Group B coxsackievirus infections in infants younger than three months of age: a serious childhood illness

Rev Infect Dis. Nov-Dec 1983;5(6):1019-32. doi: 10.1093/clinids/5.6.1019.


From 1970 to 1979 the viral laboratory at the Nassau County Medical Center (NCMC) tested 602 culture specimens that were positive for group B coxsackievirus. Eighty-one of the specimens were from hospitalized infants younger than three months of age with nonfatal infection. The case histories of 77 of these infants, whose medical records were available for study, are reviewed here. Aseptic meningitis was the clinical syndrome seen most frequently (48 of 77 patients). Protein levels in cerebrospinal fluid (CSF) did not rise above 170 mg/dl, and in only three infants did the glucose concentration in CSF fall below 30 mg/dl. Infants were febrile for an average of 3.1 days, and no infant had fever of longer than six days' duration. During 1970-1981, eight newborns whose culture specimens were examined at NCMC died of overwhelming group B coxsackievirus disease. The clinical histories of these eight patients and 33 other fatal cases reported in the literature are reviewed. Three patterns of death were observed. Rapid death occurred in 12 patients aged 2-17 days. In 11 patients a diphasic illness led to death at age 8-24 days. In 18 patients a progressive illness was described. Myocarditis was present in all infants. Pulmonary hemorrhage and liver necrosis occurred in 30 and 18 patients, respectively. Jaundice was more frequently observed in fatal cases. Bleeding diatheses were also reported and probably reflect hepatic necrosis. Twenty-four mothers had evidence of a viral-like infection occurring between 10 days antepartum and five days postpartum. Group B coxsackievirus infection must be considered a serious disease of the newborn, which in our community occurred in 77 of 153,250 live births and accounted for six deaths between 1970 and 1979.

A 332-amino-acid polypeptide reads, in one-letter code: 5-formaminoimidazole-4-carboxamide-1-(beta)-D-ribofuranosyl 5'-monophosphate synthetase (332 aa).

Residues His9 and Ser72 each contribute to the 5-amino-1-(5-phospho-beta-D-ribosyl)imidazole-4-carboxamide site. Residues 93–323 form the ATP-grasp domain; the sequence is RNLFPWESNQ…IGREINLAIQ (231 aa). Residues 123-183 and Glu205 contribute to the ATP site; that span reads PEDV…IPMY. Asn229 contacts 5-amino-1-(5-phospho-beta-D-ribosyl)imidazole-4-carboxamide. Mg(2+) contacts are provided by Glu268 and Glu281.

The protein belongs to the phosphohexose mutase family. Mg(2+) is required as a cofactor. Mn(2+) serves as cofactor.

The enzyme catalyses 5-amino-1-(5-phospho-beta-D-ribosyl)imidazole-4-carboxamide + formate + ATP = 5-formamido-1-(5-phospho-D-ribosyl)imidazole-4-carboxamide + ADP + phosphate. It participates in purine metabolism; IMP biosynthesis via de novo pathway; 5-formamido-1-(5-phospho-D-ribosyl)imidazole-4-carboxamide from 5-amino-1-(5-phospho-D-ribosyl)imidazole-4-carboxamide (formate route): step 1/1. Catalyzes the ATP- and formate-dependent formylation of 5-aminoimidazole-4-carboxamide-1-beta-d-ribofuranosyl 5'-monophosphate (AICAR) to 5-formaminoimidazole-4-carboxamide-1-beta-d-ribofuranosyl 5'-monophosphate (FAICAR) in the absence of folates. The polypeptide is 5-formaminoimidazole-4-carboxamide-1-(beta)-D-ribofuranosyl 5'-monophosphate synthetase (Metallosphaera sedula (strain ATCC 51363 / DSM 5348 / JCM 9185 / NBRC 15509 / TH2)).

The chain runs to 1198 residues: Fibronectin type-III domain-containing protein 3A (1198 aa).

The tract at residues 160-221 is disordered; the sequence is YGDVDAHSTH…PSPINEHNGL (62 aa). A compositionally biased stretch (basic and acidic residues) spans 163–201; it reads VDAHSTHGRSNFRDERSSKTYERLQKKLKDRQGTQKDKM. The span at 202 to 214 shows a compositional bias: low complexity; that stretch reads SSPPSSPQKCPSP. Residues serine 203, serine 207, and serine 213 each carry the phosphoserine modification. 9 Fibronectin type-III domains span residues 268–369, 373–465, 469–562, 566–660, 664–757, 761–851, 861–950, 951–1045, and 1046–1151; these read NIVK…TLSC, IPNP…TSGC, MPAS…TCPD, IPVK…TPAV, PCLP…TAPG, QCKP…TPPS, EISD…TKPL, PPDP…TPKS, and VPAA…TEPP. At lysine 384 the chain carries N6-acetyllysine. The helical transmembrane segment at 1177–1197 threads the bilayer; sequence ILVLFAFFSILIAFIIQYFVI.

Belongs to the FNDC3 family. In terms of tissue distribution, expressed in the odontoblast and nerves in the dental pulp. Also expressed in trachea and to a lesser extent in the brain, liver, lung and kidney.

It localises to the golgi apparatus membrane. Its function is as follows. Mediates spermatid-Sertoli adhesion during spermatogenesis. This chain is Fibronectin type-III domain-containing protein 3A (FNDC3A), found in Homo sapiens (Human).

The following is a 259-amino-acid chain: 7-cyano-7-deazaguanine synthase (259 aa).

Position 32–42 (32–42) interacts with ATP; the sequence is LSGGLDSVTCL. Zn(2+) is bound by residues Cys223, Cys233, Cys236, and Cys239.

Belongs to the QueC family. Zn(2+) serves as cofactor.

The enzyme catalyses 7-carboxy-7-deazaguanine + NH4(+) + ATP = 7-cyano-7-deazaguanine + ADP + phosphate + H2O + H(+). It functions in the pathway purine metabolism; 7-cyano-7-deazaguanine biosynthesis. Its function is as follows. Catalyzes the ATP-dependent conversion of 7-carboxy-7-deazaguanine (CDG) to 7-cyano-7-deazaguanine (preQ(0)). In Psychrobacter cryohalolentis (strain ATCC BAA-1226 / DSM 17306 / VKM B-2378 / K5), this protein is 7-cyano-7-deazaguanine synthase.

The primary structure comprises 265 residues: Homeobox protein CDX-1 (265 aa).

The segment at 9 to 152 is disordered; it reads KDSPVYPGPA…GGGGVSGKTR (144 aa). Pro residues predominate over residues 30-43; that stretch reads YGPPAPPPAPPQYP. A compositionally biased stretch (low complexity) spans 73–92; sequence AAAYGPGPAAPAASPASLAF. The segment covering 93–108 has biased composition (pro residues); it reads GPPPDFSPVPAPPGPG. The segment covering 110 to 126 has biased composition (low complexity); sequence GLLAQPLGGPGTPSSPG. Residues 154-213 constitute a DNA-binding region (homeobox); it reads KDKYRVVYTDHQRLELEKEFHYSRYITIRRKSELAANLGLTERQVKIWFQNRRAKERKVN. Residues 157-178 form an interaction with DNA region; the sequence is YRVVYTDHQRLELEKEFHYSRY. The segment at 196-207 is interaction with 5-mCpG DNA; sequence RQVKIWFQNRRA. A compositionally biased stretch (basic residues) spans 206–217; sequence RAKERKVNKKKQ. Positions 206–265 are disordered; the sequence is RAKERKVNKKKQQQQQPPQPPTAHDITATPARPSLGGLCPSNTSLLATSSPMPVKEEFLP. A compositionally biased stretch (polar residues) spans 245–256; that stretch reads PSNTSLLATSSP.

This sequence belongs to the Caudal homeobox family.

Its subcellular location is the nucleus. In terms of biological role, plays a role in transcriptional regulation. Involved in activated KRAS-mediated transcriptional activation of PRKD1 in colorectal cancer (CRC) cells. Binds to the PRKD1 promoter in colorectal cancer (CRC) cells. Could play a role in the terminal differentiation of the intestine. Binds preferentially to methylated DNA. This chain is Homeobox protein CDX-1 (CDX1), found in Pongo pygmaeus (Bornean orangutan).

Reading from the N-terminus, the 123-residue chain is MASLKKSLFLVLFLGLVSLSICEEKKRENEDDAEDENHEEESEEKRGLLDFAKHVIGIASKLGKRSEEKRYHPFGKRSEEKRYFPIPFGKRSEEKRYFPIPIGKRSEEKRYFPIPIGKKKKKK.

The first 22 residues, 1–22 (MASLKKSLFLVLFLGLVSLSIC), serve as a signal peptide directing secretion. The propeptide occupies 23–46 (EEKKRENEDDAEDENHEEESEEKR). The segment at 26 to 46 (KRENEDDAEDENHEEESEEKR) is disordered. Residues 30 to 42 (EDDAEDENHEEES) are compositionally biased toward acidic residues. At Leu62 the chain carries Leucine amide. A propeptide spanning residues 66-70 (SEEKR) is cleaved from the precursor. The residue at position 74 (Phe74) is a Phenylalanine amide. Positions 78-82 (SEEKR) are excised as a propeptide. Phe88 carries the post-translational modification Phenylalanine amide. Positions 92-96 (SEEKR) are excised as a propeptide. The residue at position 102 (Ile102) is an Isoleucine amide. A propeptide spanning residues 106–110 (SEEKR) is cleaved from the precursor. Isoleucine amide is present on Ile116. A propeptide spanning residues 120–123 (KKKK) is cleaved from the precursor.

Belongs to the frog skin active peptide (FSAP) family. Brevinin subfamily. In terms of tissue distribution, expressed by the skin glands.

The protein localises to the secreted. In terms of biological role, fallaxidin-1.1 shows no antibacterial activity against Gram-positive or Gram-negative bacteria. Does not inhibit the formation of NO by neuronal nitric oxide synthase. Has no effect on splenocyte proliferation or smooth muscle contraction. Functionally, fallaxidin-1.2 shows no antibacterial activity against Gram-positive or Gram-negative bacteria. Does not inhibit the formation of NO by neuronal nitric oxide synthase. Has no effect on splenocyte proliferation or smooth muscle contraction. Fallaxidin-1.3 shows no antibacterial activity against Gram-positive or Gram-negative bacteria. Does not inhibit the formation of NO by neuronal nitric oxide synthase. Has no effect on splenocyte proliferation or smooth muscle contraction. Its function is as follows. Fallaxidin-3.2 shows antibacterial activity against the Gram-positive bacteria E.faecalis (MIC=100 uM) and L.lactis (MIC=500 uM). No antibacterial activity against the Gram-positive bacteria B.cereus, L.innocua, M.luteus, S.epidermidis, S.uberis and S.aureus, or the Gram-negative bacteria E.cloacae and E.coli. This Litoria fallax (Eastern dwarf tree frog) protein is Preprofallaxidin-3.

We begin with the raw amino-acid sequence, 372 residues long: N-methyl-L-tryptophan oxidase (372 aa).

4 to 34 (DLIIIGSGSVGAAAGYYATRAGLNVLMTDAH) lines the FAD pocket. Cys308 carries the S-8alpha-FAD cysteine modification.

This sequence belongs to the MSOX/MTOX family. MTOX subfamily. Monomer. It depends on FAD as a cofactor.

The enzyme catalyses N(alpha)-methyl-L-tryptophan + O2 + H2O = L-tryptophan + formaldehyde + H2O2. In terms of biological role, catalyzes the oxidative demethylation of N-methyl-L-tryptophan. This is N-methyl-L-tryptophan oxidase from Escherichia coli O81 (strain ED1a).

Publication types

  • Case Reports
  • Research Support, Non-U.S. Gov't
  • Review

MeSH terms

  • Coxsackievirus Infections / congenital
  • Coxsackievirus Infections / epidemiology
  • Coxsackievirus Infections / physiopathology*
  • Diseases in Twins
  • Enterovirus B, Human / isolation & purification
  • Female
  • Hemorrhage / etiology
  • Hemorrhagic Disorders / etiology
  • Humans
  • Infant
  • Infant, Newborn
  • Jaundice
  • Liver / pathology
  • Male
  • Maternal-Fetal Exchange
  • Meningitis, Aseptic / etiology
  • Myocarditis / etiology
  • Necrosis
  • Placenta / microbiology
  • Pregnancy
  • Rectum / microbiology
  • Seasons